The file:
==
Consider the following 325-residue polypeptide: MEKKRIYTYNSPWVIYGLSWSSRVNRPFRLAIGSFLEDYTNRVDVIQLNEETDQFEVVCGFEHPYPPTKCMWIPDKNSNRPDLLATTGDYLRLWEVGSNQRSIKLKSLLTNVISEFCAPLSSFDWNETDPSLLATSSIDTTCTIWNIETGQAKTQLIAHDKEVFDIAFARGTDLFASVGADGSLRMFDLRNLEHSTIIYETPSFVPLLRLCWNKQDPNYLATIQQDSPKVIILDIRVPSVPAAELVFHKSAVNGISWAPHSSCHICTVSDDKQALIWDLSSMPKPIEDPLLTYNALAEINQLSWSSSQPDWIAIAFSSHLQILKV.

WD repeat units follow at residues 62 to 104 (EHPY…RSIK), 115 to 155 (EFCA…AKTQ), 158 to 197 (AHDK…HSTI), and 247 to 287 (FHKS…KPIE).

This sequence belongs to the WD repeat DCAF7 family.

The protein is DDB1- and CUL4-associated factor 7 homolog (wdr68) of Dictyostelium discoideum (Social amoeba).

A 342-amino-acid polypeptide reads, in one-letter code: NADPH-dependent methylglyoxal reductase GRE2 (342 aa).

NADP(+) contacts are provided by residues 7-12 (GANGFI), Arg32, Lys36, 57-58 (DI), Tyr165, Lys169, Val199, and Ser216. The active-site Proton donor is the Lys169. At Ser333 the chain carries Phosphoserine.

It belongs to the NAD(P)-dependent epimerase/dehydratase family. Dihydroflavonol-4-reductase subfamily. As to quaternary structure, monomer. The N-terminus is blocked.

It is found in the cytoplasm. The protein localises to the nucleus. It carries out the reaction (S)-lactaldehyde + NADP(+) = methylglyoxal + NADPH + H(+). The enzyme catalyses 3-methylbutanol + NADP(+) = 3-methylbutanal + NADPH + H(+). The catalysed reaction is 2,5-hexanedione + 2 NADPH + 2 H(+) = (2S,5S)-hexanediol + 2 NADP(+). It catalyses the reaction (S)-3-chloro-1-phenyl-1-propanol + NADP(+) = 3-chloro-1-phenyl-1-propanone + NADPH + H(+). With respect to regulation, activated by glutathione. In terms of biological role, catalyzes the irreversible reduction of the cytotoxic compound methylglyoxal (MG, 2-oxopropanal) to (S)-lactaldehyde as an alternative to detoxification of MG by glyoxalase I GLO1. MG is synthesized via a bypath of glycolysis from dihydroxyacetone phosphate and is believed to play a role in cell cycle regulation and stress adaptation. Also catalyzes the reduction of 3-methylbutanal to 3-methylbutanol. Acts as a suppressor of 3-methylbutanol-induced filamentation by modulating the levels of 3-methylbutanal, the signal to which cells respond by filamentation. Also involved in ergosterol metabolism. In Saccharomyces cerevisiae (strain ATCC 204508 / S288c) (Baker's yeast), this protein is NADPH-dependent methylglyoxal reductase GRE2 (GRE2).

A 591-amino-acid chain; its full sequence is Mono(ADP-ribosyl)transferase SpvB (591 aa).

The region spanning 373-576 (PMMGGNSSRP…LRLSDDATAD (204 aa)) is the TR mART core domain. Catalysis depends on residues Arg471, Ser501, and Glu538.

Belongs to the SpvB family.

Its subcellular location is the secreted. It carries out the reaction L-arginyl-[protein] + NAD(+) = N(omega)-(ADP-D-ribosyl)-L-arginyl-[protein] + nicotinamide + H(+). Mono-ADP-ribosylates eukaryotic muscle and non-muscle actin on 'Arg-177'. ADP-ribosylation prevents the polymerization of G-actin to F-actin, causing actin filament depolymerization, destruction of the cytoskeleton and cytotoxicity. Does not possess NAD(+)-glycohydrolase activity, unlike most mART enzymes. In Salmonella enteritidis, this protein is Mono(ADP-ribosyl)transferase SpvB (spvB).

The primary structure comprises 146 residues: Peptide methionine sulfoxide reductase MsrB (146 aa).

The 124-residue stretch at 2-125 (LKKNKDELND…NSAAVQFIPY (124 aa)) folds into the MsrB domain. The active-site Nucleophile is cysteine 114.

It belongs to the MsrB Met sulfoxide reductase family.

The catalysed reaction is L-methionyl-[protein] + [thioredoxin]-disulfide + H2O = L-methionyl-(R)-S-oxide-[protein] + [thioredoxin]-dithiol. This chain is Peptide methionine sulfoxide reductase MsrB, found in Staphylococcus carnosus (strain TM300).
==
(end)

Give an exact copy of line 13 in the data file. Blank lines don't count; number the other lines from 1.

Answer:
The primary structure comprises 146 residues: Peptide methionine sulfoxide reductase MsrB (146 aa).